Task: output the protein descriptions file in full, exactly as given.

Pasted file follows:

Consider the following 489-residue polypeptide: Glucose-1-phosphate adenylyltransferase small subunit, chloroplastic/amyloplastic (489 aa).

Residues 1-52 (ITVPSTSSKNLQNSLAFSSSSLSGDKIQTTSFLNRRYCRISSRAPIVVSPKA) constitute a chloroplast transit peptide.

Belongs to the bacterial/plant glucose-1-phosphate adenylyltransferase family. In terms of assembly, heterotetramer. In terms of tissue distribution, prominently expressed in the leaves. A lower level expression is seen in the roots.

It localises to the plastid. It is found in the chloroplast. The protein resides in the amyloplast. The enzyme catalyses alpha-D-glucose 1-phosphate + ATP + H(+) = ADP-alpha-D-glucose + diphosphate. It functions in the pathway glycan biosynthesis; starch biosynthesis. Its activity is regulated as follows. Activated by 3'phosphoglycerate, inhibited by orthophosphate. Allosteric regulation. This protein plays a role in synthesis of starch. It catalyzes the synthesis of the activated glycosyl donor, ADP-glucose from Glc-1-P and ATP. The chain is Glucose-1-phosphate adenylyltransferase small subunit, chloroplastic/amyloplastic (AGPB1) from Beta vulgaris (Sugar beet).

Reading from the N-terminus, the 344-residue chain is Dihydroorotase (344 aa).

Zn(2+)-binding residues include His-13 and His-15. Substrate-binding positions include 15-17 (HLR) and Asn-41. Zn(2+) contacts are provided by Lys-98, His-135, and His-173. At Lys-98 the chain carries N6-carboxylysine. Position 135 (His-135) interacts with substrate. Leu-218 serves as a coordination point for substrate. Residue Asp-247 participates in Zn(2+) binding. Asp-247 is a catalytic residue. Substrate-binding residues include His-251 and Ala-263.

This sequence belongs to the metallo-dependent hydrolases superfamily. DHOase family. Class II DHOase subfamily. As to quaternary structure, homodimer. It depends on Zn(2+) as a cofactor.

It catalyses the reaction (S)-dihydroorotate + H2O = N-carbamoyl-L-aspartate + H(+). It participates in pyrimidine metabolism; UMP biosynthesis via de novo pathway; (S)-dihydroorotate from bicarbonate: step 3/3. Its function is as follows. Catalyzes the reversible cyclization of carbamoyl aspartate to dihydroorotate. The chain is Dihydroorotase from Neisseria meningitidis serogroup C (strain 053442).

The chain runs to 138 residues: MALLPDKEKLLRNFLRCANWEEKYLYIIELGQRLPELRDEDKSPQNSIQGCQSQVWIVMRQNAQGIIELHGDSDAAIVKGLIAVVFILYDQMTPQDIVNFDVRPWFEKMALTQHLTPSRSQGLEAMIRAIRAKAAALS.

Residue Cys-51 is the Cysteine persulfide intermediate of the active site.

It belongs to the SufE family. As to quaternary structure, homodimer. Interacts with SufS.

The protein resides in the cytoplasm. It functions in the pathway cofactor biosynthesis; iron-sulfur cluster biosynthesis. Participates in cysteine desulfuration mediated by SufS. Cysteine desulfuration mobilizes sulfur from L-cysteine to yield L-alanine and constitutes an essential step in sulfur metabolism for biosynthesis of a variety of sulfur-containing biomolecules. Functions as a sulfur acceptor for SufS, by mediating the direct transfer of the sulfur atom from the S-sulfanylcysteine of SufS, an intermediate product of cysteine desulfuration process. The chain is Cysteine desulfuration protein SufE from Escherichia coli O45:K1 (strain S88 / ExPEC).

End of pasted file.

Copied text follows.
Consider the following 489-residue polypeptide: Glucose-1-phosphate adenylyltransferase small subunit, chloroplastic/amyloplastic (489 aa).

Residues 1-52 (ITVPSTSSKNLQNSLAFSSSSLSGDKIQTTSFLNRRYCRISSRAPIVVSPKA) constitute a chloroplast transit peptide.

Belongs to the bacterial/plant glucose-1-phosphate adenylyltransferase family. In terms of assembly, heterotetramer. In terms of tissue distribution, prominently expressed in the leaves. A lower level expression is seen in the roots.

It localises to the plastid. It is found in the chloroplast. The protein resides in the amyloplast. The enzyme catalyses alpha-D-glucose 1-phosphate + ATP + H(+) = ADP-alpha-D-glucose + diphosphate. It functions in the pathway glycan biosynthesis; starch biosynthesis. Its activity is regulated as follows. Activated by 3'phosphoglycerate, inhibited by orthophosphate. Allosteric regulation. This protein plays a role in synthesis of starch. It catalyzes the synthesis of the activated glycosyl donor, ADP-glucose from Glc-1-P and ATP. The chain is Glucose-1-phosphate adenylyltransferase small subunit, chloroplastic/amyloplastic (AGPB1) from Beta vulgaris (Sugar beet).

Reading from the N-terminus, the 344-residue chain is Dihydroorotase (344 aa).

Zn(2+)-binding residues include His-13 and His-15. Substrate-binding positions include 15-17 (HLR) and Asn-41. Zn(2+) contacts are provided by Lys-98, His-135, and His-173. At Lys-98 the chain carries N6-carboxylysine. Position 135 (His-135) interacts with substrate. Leu-218 serves as a coordination point for substrate. Residue Asp-247 participates in Zn(2+) binding. Asp-247 is a catalytic residue. Substrate-binding residues include His-251 and Ala-263.

This sequence belongs to the metallo-dependent hydrolases superfamily. DHOase family. Class II DHOase subfamily. As to quaternary structure, homodimer. It depends on Zn(2+) as a cofactor.

It catalyses the reaction (S)-dihydroorotate + H2O = N-carbamoyl-L-aspartate + H(+). It participates in pyrimidine metabolism; UMP biosynthesis via de novo pathway; (S)-dihydroorotate from bicarbonate: step 3/3. Its function is as follows. Catalyzes the reversible cyclization of carbamoyl aspartate to dihydroorotate. The chain is Dihydroorotase from Neisseria meningitidis serogroup C (strain 053442).

The chain runs to 138 residues: MALLPDKEKLLRNFLRCANWEEKYLYIIELGQRLPELRDEDKSPQNSIQGCQSQVWIVMRQNAQGIIELHGDSDAAIVKGLIAVVFILYDQMTPQDIVNFDVRPWFEKMALTQHLTPSRSQGLEAMIRAIRAKAAALS.

Residue Cys-51 is the Cysteine persulfide intermediate of the active site.

It belongs to the SufE family. As to quaternary structure, homodimer. Interacts with SufS.

The protein resides in the cytoplasm. It functions in the pathway cofactor biosynthesis; iron-sulfur cluster biosynthesis. Participates in cysteine desulfuration mediated by SufS. Cysteine desulfuration mobilizes sulfur from L-cysteine to yield L-alanine and constitutes an essential step in sulfur metabolism for biosynthesis of a variety of sulfur-containing biomolecules. Functions as a sulfur acceptor for SufS, by mediating the direct transfer of the sulfur atom from the S-sulfanylcysteine of SufS, an intermediate product of cysteine desulfuration process. The chain is Cysteine desulfuration protein SufE from Escherichia coli O45:K1 (strain S88 / ExPEC).